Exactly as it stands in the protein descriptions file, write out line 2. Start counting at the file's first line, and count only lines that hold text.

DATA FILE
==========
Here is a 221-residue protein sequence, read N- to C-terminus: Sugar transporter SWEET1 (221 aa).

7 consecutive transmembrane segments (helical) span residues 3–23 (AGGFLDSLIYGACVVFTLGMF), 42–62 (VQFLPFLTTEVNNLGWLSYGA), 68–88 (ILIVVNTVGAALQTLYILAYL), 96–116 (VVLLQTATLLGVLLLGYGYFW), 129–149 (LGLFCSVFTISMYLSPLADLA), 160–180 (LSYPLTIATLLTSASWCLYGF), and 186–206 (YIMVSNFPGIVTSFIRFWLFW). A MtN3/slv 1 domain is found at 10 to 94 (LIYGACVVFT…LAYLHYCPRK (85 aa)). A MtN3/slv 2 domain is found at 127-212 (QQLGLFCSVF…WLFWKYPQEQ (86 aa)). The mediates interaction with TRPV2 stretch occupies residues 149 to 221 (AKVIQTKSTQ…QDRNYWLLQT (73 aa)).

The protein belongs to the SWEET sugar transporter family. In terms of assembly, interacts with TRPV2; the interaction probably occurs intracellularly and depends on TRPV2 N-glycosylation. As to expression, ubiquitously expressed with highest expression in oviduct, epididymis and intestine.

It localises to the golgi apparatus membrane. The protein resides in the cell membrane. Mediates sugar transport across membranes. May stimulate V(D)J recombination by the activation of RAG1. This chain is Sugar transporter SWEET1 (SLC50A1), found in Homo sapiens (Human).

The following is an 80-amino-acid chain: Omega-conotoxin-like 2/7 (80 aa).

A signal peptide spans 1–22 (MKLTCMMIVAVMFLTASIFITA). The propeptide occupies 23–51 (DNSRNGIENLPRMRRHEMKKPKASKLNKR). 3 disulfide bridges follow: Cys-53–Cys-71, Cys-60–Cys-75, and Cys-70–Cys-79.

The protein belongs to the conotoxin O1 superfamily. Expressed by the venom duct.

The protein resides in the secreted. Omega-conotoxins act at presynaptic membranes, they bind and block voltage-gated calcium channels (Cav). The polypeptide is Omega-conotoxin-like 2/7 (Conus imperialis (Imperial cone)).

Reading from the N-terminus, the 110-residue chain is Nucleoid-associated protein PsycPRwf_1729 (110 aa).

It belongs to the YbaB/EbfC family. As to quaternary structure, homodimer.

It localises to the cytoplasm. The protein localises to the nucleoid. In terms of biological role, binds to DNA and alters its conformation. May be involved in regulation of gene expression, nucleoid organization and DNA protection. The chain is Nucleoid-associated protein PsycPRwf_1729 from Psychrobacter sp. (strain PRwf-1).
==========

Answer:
7 consecutive transmembrane segments (helical) span residues 3–23 (AGGFLDSLIYGACVVFTLGMF), 42–62 (VQFLPFLTTEVNNLGWLSYGA), 68–88 (ILIVVNTVGAALQTLYILAYL), 96–116 (VVLLQTATLLGVLLLGYGYFW), 129–149 (LGLFCSVFTISMYLSPLADLA), 160–180 (LSYPLTIATLLTSASWCLYGF), and 186–206 (YIMVSNFPGIVTSFIRFWLFW). A MtN3/slv 1 domain is found at 10 to 94 (LIYGACVVFT…LAYLHYCPRK (85 aa)). A MtN3/slv 2 domain is found at 127-212 (QQLGLFCSVF…WLFWKYPQEQ (86 aa)). The mediates interaction with TRPV2 stretch occupies residues 149 to 221 (AKVIQTKSTQ…QDRNYWLLQT (73 aa)).